WASHINGTON – The United States Senate will resume voting on a sweeping overhaul of the United States tax system this morning, after a procedural glitch held up votes last night.
The procedural glitch arose around provisions by a small group of Senators that seek to ensure that the bill does not increase the federal debt. After an updated report showed a $1 trillion increase to the national debt over the coming decade (pdf), producing an increase of 0.8 percent in economic growth, a small group of Senators sought provisions that would ensure the debt is not allowed to increase by adding a “trigger” mechanism which would adjust tax rates in the event of a shortfall or recession.
However, the Senate Parliamentarian said the “trigger” language did not pass muster, sending Senate Republicans back to the drawing board on the proposal.
There are numerous amendment proposals floating around and on the floor. Senator Susan Collins has four amendments proposed ranging from a change to a child tax credit to allowing government employees make catch-up payments to their retirement plans. On the other side of the aisle Senator Angus King attempted a procedural maneuver to send the bill back to committee in what was essentially an effort to smother the bill into the Christmas recess.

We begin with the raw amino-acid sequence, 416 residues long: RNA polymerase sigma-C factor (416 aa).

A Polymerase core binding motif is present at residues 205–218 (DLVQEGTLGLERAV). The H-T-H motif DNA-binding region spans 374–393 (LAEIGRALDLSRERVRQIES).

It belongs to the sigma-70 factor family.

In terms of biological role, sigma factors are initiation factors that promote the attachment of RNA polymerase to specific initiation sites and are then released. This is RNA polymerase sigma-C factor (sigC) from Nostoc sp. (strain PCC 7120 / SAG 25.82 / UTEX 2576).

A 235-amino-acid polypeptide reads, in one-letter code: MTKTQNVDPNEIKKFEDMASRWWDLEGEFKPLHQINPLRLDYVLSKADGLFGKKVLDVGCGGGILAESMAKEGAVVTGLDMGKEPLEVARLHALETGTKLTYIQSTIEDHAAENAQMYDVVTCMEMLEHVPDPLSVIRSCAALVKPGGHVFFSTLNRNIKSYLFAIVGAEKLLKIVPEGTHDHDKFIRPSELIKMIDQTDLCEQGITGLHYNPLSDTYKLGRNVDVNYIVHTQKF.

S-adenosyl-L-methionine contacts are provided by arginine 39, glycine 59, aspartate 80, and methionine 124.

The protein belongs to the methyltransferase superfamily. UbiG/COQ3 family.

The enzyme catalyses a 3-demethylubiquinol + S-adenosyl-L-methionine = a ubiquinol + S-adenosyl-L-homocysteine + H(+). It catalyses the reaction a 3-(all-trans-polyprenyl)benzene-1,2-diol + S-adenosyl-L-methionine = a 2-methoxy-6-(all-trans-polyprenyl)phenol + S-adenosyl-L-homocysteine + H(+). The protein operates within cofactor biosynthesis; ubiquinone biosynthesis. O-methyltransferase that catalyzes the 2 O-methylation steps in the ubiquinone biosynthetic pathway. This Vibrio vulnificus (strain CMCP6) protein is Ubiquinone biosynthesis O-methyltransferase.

Senator Ted Cruz has proposed an amendment that would trigger spending cuts in some areas if revenue growth is not as high as hoped, while Senator Bob Corker has led the charge on the proposal to build in a trigger that would increase tax rates if growth is not as high as needed.
Republican leadership in the Senate has indicated they expect a vote at around 11 AM today.
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